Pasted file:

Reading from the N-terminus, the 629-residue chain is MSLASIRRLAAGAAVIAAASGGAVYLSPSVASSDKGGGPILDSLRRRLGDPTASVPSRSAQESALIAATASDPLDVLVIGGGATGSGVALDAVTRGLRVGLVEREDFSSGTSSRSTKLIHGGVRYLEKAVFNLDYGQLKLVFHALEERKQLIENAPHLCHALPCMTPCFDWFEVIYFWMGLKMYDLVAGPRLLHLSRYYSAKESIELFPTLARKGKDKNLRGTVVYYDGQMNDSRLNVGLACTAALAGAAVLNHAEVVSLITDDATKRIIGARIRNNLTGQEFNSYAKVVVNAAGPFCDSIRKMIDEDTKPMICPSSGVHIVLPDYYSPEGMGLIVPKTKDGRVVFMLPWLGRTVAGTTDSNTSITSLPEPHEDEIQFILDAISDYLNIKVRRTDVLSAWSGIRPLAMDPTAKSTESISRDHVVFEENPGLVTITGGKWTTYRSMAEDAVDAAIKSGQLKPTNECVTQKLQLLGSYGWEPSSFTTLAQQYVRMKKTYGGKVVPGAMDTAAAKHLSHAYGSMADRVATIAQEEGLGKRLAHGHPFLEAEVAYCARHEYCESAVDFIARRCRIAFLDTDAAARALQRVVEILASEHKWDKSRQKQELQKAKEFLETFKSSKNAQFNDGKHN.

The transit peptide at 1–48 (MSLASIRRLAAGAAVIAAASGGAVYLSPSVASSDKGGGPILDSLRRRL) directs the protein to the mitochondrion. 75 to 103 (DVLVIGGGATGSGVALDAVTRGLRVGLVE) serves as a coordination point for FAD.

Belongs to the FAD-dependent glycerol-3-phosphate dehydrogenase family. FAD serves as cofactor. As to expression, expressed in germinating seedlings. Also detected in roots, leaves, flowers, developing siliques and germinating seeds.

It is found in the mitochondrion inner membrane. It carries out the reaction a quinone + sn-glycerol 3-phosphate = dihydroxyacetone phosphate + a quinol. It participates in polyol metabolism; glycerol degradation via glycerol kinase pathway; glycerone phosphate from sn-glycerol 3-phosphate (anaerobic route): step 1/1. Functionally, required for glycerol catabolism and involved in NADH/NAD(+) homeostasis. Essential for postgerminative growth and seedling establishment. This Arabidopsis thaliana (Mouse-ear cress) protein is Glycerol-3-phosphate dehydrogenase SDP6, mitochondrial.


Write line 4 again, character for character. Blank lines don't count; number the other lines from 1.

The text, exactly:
It is found in the mitochondrion inner membrane. It carries out the reaction a quinone + sn-glycerol 3-phosphate = dihydroxyacetone phosphate + a quinol. It participates in polyol metabolism; glycerol degradation via glycerol kinase pathway; glycerone phosphate from sn-glycerol 3-phosphate (anaerobic route): step 1/1. Functionally, required for glycerol catabolism and involved in NADH/NAD(+) homeostasis. Essential for postgerminative growth and seedling establishment. This Arabidopsis thaliana (Mouse-ear cress) protein is Glycerol-3-phosphate dehydrogenase SDP6, mitochondrial.